It's a gigantic ski slalom course - but on water, not snow-laden slopes.
And instead of flexible poles imbedded in the snow to zip around, Captains Steve Anderson and Keith Salt, both from Parry Sound, must arc around
30,000 Georgian Bay islands
composed of Precambrian igneous and high-grade metamorphic rock, aka the Canadian Shield.
Each jagged slab is capable of inflicting severe damage to the Island Queen, Canada's largest sightseeing cruise ship, built in Port Colborne.
A chunk of rock must be a minimum of an acre large to constitute "island" status. "Those few that come up for sale are worth millions!" exclaims Salt while sipping coffee on the bridge.
Clutching the large stainless steel wheel, his partner, Anderson niftily guides the
550-passenger ship through incredibly tight maneuvers, the hull dangerously close to rock.
"Despite the hefty 550 tons, we draw only 1.8 m (six feet) of water," he explains, allowing them to slice freely through
narrow passes like a small motorboat. "Hole in the Wall" is a favourite channel with passengers, just wide enough for the Island Queen slip through and famous for its 24.4 m (80-foot) granite cliffs that one can almost reach out and touch, maximizing opportunities for photos.
Eastern Georgian Bay is a worldwide favourite venue for sailing and cruising. Today, we amble along at a steady 10 knots through water often 106.7 m (350-feet) deep. We encounter every kind of craft from canoes and windsurfers to elaborate sailboats and huge motorboats. And to the delight of a family of German tourists beside me, a fleet of tiny Sea-Doos race by, crashing through waves at unwarranted speed, driven by enthusiastic type A's.
Actually, we journey on a sixth Great Lake, almost as big as Lake Ontario at 200 km by 75 km. (656,168 feet by 807,087 feet) However, water levels lately are at an all-time low, and consequently a problem for cottage owners and myriad boaters alike.
As we cruise, a PA system informs us that there have been six thousand shipwrecks in the Great Lakes, its cold and fresh water preserving each wreck such as the "Atlantic," moored in 75 feet of clear water, a favourite for
Anderson says that in winter the water freezes .6 to .9m (2-3 feet) thick, and my guess is that Parry Sound's famous hockey star, Bobby Orr, likely skated on such ice. With a year-round population of 18,000 and a seasonal population of 60,000 plus, Parry Sound was named after
Sir William Edward Parry
, an English rear-admiral and Arctic explorer. His 1819 voyage through the Parry Channel was the most successful in a long quest for the
Everyone waves as we pass - boaters, their kids, even dogs' tails. We spot the only osprey nest hereabouts with a bird sitting inside. Windswept white pines evoke Tom Thomson's famous painting, the West Wind. There are fine views from each of the three decks with spotless windows that enable the taking of pictures from inside.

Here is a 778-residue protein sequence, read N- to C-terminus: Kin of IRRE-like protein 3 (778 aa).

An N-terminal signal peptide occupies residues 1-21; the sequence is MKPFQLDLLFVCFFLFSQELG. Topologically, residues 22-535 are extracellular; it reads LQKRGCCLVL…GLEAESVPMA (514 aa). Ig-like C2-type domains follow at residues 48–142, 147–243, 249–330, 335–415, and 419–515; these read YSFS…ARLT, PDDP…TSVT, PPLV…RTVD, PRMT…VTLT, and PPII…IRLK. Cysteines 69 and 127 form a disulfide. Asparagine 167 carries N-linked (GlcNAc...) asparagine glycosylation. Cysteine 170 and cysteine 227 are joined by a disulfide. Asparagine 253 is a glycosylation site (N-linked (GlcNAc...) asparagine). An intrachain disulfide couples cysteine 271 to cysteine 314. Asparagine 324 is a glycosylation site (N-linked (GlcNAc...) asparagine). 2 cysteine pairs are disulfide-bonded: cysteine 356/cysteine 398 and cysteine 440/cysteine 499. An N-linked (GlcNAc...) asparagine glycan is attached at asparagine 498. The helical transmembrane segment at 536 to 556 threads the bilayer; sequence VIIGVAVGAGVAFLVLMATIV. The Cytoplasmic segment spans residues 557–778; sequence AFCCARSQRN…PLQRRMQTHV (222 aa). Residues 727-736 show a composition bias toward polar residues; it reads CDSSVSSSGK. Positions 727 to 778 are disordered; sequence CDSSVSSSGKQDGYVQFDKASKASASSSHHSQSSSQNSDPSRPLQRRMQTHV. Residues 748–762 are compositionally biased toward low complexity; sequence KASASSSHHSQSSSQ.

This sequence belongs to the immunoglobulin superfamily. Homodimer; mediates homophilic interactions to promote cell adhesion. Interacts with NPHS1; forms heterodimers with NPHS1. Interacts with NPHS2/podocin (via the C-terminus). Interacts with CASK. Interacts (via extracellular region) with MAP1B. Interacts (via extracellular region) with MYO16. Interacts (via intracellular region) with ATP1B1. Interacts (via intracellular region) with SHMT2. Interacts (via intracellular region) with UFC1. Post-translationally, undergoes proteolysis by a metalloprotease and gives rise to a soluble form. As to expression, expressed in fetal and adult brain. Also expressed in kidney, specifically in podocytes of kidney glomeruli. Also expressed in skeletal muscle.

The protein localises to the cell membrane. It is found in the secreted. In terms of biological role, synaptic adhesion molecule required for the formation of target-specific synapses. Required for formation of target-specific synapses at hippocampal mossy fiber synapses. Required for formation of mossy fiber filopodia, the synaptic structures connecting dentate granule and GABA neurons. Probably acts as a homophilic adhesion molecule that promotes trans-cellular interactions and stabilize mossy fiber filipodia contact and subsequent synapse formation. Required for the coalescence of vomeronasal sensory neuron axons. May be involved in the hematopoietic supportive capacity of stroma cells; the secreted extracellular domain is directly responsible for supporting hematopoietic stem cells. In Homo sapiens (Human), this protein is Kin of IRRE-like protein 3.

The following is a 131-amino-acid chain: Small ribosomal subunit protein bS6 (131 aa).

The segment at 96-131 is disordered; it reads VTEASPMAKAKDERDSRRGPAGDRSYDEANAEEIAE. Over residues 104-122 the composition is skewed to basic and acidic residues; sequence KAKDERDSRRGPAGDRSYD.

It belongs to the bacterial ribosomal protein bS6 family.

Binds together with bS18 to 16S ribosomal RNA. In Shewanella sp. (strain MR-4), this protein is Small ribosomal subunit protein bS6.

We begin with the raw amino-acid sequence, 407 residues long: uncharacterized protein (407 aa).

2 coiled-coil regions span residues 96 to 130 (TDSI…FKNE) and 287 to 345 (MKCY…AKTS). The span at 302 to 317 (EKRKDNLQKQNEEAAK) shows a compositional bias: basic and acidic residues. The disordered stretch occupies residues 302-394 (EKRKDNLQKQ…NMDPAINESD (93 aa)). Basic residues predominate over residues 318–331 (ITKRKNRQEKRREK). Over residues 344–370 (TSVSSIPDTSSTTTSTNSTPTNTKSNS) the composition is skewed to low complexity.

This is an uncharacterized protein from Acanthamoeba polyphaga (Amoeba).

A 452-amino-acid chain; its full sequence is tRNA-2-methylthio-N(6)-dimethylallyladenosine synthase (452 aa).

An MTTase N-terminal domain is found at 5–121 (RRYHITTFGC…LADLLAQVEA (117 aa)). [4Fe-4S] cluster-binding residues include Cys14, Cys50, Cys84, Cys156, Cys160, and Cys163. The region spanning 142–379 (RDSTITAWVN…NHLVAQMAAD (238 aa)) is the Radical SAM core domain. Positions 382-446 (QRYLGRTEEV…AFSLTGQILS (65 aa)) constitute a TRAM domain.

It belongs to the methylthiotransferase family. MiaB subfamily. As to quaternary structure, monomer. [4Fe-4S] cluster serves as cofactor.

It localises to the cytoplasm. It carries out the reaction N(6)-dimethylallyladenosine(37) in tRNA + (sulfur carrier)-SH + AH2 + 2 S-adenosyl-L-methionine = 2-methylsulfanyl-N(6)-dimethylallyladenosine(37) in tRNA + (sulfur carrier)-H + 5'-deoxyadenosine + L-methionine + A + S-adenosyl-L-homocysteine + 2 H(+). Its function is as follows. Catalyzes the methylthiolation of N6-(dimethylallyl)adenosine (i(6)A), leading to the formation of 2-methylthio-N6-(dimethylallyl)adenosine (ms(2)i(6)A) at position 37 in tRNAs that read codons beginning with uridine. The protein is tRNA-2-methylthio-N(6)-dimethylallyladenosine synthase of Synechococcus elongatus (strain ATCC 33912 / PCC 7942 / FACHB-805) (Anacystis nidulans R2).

the 3-hour afternoon cruise (there's
a two-hour morning option) amidst the largest concentration of freshwater islands in the world, and we soon suffer from Freudian "cottage envy" as both cruises bring one close to the pristine beauty of remote islands and the rustic charm of grand summer cottages.
Captain Anderson steers the ship past granite shoals into narrow channels and shallow waterways, exploring out-of-the-way places within a geographical ecosystem so unique that it has earned World Biosphere Reserve status from the United Nations.
We pass the
Canadian Coast Guard Base, one of the largest on the Great Lakes, its primary duty to maintain safety through ice-breaking, search-and-rescue and the maintenance of thousands of aids to navigation such as light-houses and beacons, home to small day boats, helicopters and icebreakers.
Killbear Provincial Park
, one of Ontario's most popular summer parks, boasting miles of beautiful, sandy beaches, huge granite cliffs and rattlesnakes. Next is Palestine Island, where Irving Berlin, the famous composer of White Christmas and other well-known musical classics, spent many summers vacationing.
We leave and return to dock close to the Stockey Centre for the Performing Arts and Bobby Orr Hall of Fame. Completed in 2003, the former hosts live performances by renowned Canadian and international musicians. The latter celebrates
outstanding NHL career. Behind us, the 518m (1700-feet) long, 1905 CN Railroad trestle, still operable, looms high in the air while float planes idle below.
The three hours pass quickly on a warm and sunny afternoon. The ideal time for a fall foliage cruise varies, but generally, the last two weeks of September and the first two weeks of October are optimum. Rates are as follows: Adults - $38.00 each plus tax; Children 12 and under - $19.00 each plus tax; 5 and under - free.
Mike Keenan writes for QMI Agency (Sun Media) Canada's largest newspaper publisher, printing 44 daily newspapers as well as a web portal, Canoe.ca. Besides regular columns for the St. Catharines Standard, Welland Tribune and Niagara Falls Review, Mike has been published in the Globe and Mail, Toronto Star, National Geographic Traveler, Buffalo Spree, Stitches, West of the City and Hamilton-Burlington's View Magazine.
Parry Sound is a town in Northern Ontario, Canada, located on the eastern shore of Georgian Bay. Parry Sound is located 160 km (99 mi) south of Sudbury and 225 km (140 mi) north of Toronto. It is the seat of Parry Sound District, a popular cottage country region for Southern Ontario residents. It also has the world's deepest natural freshwater port.